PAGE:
After more than four decades in office, Broward State Attorney Mike Satz has announced he won’t be running for re-election in 2020.
Satz, 76, is one of the longest-serving elected prosecutors in the country, and often has tried major cases himself. He is handling the death-penalty prosecution of Nikolas Cruz, the teen who killed 17 students and staffers at Parkland’s Marjory Stoneman Douglas High School in February 2018.
“I feel it is important to announce my decision now so I can continue to focus on the Parkland case and give a qualified candidate enough time to put forth their campaign for office,” Satz said in a press release issued Tuesday morning.
Satz made the announcement hours before his office announced criminal charges against Scot Peterson, the former Broward schools deputy who was vilified for failing to enter the school and try and stop Cruz’s slaughter.
His decision to not seek re-election will usher in a new chapter for Broward’s criminal justice system, and spur the first open-seat election for State Attorney since 1976.
While Satz is a low-key public official — he shuns the limelight and rarely holds press conferences — he’s had an outsized impact as the top law-enforcement official in Broward County, putting away some of South Florida’s most notorious killers and criminals.
A native of Philadelphia, Satz joined the Broward State Attorney’s Office after graduating from law school at the University of Miami. He rose to become the chief of the homicide unit, then ran for election when former top prosecutor Phil Shailer chose not to seek re-election.
Voters ushered him into office in November 1976. The Democrat was largely re-elected without opposition over the years.
Most recently, he beat attorney Jim Lewis, a Republican, in 2012’s general election. In 2016, he edged out Theresa Williams, a Broward police union-backed attorney, to win his 11th term.
The Broward State Attorney’s Office has over 500 employees, and boasts 212 prosecutors.
Over the years, Satz’s office has been characterized as tough, if conservative. For many South Florida defense lawyers, that’s often led to criticism that his prosecutors were too inflexible when it came to plea deals and sentencing.
Satz was often in the crosshairs of Howard Finkelstein, Broward’s longtime public defender who is also retiring soon. He’d long complained about how Broward treats black men being arrested for low-level crimes such as riding unlicensed bicycles, marijuana possession and jaywalking.
“I am not inclined to speak on his tenure since 1976 as I have been writing letters to him, to editors of newspapers and the Department of Justice about the institutionalized racism apparent and obvious in Broward’s criminal justice system for decades,” he said. “I don’t have anything to add. Both of us retiring is a good thing for our changing community as he and I are the culture wars of the last 40 years. Time to move beyond it.”
Still, legal observers say, Satz had become more open to change in recent years.
His office began hosting workshops to help educate the public on sealing and expunging the records for minor arrests. He also publicly supported civil citations for minor offenses.
“Mike has changed a lot in the last 15 to 20 years,” said Broward defense lawyer David Bogenschutz, a former fellow prosecutor who lost the State Attorney election to Satz in 1976. “We’ve seen a growth in the number of programs that are much more attuned to rehabilitation.”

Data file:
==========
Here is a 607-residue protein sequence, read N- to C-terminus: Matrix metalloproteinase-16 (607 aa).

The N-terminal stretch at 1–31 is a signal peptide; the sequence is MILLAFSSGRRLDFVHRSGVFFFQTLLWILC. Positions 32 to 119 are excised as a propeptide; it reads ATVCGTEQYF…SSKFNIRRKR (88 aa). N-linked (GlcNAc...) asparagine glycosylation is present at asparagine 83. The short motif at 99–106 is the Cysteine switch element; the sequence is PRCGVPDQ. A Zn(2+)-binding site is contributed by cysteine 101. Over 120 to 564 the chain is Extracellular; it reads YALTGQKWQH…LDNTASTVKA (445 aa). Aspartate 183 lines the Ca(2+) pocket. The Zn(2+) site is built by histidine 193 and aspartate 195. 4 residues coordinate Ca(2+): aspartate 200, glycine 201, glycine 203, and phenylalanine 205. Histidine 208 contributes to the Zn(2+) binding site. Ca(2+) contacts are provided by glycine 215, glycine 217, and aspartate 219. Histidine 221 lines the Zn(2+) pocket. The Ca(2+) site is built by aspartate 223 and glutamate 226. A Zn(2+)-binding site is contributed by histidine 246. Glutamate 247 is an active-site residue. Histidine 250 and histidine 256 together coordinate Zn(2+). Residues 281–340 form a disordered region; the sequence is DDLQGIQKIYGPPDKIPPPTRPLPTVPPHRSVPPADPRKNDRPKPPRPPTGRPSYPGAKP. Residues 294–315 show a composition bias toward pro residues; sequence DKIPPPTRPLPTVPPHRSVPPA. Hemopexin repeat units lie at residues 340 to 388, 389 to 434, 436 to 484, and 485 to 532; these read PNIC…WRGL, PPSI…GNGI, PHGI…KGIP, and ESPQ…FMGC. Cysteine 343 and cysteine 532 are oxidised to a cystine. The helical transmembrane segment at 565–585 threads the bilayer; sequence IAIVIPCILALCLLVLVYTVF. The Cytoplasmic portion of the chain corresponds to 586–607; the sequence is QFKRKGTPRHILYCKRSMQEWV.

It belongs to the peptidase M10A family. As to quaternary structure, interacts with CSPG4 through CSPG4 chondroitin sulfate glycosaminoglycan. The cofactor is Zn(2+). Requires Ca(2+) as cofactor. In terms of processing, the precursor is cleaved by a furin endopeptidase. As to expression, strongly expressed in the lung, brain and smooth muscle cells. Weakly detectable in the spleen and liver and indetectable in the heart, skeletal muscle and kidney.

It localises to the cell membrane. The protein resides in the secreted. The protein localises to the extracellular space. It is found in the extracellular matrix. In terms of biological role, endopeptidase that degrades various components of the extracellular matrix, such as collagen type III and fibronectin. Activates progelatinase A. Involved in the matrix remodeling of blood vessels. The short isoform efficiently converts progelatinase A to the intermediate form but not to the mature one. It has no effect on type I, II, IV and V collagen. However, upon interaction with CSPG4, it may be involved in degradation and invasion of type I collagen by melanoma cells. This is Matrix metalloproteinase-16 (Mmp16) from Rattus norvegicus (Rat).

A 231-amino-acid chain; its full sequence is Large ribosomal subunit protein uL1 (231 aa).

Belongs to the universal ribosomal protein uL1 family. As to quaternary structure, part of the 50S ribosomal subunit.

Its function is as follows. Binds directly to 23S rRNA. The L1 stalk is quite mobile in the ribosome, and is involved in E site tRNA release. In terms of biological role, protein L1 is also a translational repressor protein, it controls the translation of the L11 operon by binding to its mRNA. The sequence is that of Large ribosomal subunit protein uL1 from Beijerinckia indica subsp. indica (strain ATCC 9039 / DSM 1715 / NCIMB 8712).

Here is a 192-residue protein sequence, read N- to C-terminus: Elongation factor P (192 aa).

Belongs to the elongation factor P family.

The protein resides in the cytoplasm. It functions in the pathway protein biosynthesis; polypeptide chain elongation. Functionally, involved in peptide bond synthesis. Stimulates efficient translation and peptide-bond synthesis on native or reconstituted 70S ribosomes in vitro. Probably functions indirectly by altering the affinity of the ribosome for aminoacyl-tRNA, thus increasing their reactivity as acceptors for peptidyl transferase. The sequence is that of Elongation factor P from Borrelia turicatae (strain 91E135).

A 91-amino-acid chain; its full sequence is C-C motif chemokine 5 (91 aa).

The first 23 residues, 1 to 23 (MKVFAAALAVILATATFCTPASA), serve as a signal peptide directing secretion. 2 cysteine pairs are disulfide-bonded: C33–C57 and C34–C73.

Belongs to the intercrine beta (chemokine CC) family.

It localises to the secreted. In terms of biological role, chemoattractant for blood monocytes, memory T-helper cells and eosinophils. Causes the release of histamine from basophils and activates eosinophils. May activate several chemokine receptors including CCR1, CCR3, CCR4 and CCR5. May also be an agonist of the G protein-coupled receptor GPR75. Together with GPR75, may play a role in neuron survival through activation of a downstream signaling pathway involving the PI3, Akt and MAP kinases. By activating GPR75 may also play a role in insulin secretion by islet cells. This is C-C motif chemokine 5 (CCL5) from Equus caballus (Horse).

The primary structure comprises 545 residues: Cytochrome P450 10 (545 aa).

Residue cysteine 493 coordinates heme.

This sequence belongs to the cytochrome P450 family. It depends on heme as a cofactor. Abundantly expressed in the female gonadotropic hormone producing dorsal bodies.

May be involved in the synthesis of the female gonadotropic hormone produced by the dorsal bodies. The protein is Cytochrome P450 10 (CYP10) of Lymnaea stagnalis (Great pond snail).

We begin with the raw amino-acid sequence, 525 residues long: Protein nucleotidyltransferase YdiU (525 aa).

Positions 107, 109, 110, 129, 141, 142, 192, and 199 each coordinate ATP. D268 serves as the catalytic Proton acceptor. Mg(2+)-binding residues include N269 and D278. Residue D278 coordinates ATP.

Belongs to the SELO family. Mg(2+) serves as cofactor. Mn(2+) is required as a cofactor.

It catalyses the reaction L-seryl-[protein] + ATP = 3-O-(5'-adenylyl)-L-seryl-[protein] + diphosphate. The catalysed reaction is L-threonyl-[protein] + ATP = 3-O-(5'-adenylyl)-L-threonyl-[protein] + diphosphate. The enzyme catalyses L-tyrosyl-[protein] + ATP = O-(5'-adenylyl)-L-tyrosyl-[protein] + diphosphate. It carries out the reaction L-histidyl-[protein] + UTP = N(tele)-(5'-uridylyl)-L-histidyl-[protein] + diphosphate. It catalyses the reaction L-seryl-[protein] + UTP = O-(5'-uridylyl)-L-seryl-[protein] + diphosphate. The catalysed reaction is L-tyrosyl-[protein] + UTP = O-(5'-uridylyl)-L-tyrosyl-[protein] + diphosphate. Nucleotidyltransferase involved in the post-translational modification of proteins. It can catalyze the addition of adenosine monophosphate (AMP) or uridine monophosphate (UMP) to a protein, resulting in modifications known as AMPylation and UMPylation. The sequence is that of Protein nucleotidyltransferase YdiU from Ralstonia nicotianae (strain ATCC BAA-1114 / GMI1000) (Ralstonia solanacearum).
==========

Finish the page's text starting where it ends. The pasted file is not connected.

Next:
Chief Assistant Prosecutor Jeff Marcus pointed out that Satz was instrumental long ago in helping establish specialized courts for people dealing with drug addiction and mental health problems, as well as for military veterans facing criminal charges.
“I don’t think he’s been given enough credit for what’s he done,” Marcus.
Shevrin Jones, a four-term state Representative who oversees volunteers and internships for the Broward Sheriff’s Office, said Satz was nothing if not fair in the way he handled cases. Jones said Satz also kept close ties with Broward’s black community, which makes up about 30 percent of the county population.
“He’s been a man true to his word,” said Jones, whose father is a pastor and the mayor of the majority-black city of West Park. “Mike Satz has spent a lot of time within the African-American community, which is a third of Broward County. He spends a lot of time at churches. He goes to mentoring events. He sits down with elected officials to learn their policies.”
And he’s also been active in the courtroom itself.
Over the decades, he was known for personally trying many of Broward County’s most violent criminals, most recently the 2018 re-sentencing for Gerhard Hojan, who fatally shot two employees during a robbery at a Davie Waffle House in 2002. A jury sent Hojan to Death Row for the second time.
He was also known for trying cop killers. That included the 22-month trial of three men who murdered Broward Sheriff’s Deputy Brian Tephford. The trial, which ended in early 2018, resulted in three men going to prison for life.
“Mike Satz is a trial lawyer and he’s a damn good one,” said prominent Broward defense lawyer David Bogenschutz, a former fellow prosecutor who lost to Satz in 1976. “His philosophy is that a prosecutors should be a prosecutor, not just an administrator.”
After the Tephford trial, Satz took a trip to Europe and re-discovered his love of skiing, his office said.
He also realized that the demand of the massive Parkland trial, would be too much to juggle with campaigning. The Cruz case features hundreds of witnesses and thousands of pieces of evidence.
“I am definitely not retiring,” Satz said. “When the Parkland case is concluded, I am going to explore some other professional opportunities that I put aside in the past, that will challenge me and give me some time to travel and help me with my bucket list.”